Friday, 23 Feb 2024

Vegetarian who needed pig and cow heart valves to survive finds human donor

A vegetarian who made the “difficult choice” to have a faulty heart valve replaced with one from a pig has finally received a new valve from a human donor.

Robyn Cairney’s long ordeal began in June 2009 when she was diagnosed with a congenital heart defect and she had to undergo a gruelling four-hour operation to replace her narrowing aortic valve with a pig’s heart valve.

Keen runner Robyn said at the time: “It was a shock when I had the diagnosis and a bigger shock when I was told I needed to have a valve removed and replaced with a valve from a pig.”

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She added: “I’m a vegetarian so it was a difficult choice, but it was a life or death one.”

But, some five years after the op Robyn’s new valve started to fail and she needed a replacement – this time coming from a cow.

And last year she was dealt a fresh blow when a check-up revealed a potential problem. After scans, doctors warned it was likely that the valve would need to be replaced.

In the months that followed, Robyn noticed that she was feeling more breathless than usual. And on May 29 this year, Robyn, 31, and her partner Simon suffered a shock at home in Middlesbrough.

She told the Daily Record: "I remember sitting on the sofa chatting to friends when suddenly I collapsed and blacked out.

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Simon had to perform CPR as pals called an ambulance. The emergency crew came within five minutes and by then Robyn had regained consciousness. She was taken to James Cook University Hospital in Middlesbrough.

Robyn said: "I can remember being in the ambulance with Simon and feeling confused and very distressed.

"I couldn't quite believe what had happened. It all felt like a bad dream.

"After waiting in A&E for 16 hours, I was admitted to the cardiac monitoring ward."

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A couple of days after she was admitted, doctors explained the cow valve was not opening properly. Her blood pressure was very low, which is what had caused her to collapse.

Doctors told Robyn that due to the complexity of her -condition, she needed to be transferred to a cardiac unit in Newcastle.

Robyn said: "Nine days later, on the eighth of June this year, I was transferred in an -ambulance to The Freeman Hospital where I had open-heart surgery to perform a complex procedure – called the Ross Procedure – which took 10 hours."

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Surgeons had to crack open her breastbone to remove the failed bovine valve. Her own pulmonary valve was moved into its place, then a donor heart valve from a stranger replaced the removed pulmonary valve.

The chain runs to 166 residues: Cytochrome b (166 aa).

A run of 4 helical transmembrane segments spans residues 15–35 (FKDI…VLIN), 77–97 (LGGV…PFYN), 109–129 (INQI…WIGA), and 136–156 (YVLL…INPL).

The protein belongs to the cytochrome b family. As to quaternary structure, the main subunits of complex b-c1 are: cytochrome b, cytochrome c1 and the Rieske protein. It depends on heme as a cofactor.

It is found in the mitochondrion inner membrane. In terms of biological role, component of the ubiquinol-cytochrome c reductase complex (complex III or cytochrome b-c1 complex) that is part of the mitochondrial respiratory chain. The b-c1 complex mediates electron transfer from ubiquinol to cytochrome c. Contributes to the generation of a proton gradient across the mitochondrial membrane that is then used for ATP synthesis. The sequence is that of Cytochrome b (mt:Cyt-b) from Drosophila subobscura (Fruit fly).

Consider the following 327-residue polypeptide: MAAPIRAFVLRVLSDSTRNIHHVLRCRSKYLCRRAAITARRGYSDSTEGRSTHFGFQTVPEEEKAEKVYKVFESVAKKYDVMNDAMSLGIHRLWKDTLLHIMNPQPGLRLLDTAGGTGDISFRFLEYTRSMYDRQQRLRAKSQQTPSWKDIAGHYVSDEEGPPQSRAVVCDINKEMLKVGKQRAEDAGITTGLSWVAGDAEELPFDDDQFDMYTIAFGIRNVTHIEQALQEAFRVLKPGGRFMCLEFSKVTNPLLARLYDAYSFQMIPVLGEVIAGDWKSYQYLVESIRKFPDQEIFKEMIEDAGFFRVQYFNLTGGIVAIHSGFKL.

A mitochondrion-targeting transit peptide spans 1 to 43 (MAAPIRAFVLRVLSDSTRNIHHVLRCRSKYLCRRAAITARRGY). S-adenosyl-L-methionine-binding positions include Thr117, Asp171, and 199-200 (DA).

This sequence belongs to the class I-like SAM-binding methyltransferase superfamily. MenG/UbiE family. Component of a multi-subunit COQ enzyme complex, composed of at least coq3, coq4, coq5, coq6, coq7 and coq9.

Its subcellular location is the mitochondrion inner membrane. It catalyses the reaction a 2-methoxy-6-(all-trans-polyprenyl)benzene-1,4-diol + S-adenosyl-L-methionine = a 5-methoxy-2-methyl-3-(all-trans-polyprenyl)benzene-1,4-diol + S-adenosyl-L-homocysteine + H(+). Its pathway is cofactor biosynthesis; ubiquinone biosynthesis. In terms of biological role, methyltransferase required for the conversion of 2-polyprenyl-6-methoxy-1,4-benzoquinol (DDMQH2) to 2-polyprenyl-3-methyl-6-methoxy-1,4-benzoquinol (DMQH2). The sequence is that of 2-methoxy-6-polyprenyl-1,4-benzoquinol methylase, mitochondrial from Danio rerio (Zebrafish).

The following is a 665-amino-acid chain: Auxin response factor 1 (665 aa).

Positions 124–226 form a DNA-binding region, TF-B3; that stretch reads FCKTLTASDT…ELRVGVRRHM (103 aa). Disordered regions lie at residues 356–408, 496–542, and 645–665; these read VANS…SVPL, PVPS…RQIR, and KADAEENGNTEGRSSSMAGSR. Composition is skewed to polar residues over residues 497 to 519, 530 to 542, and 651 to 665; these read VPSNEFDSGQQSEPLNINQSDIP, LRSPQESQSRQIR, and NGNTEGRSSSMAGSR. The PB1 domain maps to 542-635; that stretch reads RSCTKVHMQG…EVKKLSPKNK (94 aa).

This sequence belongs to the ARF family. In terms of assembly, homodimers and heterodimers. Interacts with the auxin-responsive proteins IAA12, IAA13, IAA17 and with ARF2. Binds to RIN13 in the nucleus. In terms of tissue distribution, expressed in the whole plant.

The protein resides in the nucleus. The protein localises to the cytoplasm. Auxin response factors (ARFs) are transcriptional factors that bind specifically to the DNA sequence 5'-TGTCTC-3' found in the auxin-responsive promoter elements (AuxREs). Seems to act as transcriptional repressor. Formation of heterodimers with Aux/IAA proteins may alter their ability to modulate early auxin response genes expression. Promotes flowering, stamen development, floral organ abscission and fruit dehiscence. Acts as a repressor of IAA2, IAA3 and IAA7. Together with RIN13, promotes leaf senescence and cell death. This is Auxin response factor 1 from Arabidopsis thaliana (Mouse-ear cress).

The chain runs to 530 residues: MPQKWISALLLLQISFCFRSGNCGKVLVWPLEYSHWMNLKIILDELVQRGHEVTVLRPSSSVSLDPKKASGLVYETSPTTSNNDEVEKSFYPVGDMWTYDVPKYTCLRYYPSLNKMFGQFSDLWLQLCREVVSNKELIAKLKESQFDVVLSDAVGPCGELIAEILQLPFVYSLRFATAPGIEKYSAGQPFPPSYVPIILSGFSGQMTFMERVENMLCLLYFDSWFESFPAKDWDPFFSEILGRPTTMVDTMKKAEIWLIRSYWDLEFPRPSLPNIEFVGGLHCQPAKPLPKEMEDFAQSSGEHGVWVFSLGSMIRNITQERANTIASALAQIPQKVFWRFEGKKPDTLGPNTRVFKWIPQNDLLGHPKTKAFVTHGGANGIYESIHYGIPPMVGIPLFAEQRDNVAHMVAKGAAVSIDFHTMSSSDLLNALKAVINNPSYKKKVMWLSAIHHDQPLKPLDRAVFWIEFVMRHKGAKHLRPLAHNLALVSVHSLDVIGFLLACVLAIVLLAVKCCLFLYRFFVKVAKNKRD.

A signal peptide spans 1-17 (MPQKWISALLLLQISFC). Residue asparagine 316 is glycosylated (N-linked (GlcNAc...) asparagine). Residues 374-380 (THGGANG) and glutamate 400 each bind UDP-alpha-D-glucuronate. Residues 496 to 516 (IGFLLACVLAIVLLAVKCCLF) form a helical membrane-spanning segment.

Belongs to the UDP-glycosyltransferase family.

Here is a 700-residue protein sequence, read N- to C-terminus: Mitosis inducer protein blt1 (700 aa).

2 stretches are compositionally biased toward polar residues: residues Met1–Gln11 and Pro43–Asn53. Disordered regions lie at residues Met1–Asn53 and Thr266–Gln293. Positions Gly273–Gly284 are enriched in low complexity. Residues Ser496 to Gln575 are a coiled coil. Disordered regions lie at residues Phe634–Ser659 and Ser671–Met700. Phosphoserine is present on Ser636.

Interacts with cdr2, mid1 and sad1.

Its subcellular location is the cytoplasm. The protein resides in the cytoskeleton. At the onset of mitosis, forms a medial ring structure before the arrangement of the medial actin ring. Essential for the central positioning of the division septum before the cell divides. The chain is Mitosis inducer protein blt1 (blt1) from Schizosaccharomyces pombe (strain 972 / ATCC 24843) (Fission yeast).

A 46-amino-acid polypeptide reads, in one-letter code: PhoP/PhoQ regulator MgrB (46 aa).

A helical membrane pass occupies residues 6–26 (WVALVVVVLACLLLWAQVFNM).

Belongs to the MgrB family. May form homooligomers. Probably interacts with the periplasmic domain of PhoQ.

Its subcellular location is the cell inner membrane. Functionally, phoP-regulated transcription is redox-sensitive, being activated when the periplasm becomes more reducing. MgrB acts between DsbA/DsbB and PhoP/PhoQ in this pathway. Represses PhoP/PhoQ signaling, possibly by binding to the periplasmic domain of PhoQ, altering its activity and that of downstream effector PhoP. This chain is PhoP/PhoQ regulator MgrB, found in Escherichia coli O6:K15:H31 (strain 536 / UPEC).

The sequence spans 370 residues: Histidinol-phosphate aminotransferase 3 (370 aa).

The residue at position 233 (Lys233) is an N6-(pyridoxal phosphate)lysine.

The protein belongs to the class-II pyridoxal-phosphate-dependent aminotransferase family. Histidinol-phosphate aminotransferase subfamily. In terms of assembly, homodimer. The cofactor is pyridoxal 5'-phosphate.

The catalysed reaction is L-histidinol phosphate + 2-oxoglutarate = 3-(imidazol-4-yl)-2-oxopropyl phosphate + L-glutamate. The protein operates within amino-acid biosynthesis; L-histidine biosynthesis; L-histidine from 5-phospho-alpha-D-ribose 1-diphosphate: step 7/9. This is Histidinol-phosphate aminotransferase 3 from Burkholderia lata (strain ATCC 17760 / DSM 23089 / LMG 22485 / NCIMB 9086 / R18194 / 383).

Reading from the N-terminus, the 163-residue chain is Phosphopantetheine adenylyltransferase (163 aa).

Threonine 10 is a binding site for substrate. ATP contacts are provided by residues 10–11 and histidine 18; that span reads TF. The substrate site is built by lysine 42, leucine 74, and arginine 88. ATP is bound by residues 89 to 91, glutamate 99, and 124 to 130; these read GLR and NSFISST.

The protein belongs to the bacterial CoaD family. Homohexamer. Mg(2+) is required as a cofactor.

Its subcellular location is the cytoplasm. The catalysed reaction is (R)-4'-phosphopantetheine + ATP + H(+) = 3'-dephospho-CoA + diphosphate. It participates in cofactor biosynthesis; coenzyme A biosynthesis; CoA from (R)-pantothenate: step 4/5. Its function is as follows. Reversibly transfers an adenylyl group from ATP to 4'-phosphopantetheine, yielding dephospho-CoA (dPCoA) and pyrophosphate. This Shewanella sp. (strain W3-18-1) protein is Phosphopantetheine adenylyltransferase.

"I've got two heart valves replaced now," said Robyn. "One using one of mine, and another from a stranger, which I'm extremely grateful for.

"The pulmonary valve takes less pressure so it responds better with having a human donor valve.

"Whereas the aortic valve takes a lot of pressure so it responds better to using my own tissue.

"When I woke up after the operation, I was confused and sore. I had a big scar down my chest and lots of stitches."

Robyn came home on June 15 and is slowly recovering.

She said: "I'm looking forward to 2023 and hoping for a much healthier and less stressful year ahead.

"I feel grateful to be here and for all the family and friends who have supported me through it all, visiting me in hospital and at home."

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Robyn studied sports therapy at Teesside University and completed her final year after her second op. She then embarked on a career as a further education studies teacher, specialising in human anatomy.

And twice she took part in the Great North Run to raise money for the British Heart Foundation – first in 2019 and then in 2021.

Now, she has signed up for next year's half marathon and is setting her sights on the big race next September. She said: "I'm gradually getting back into running and am doing a running/walking combination to get my fitness up. I have already come a long way from where I was before the operation earlier this year, when I couldn't walk even half a mile."

Robyn added: "Doctors have said that the new valve should last approximately 15 years and will be strong enough for me to carry children if I want to start a family one day.

"I'm taking one step at a time but I'm forever grateful for the stranger who donated their heart valve to me.

"Thanks to them, I'll hopefully be able to live a normal healthy life.

"I am now looking forward to celebrating Christmas with my partner and family."


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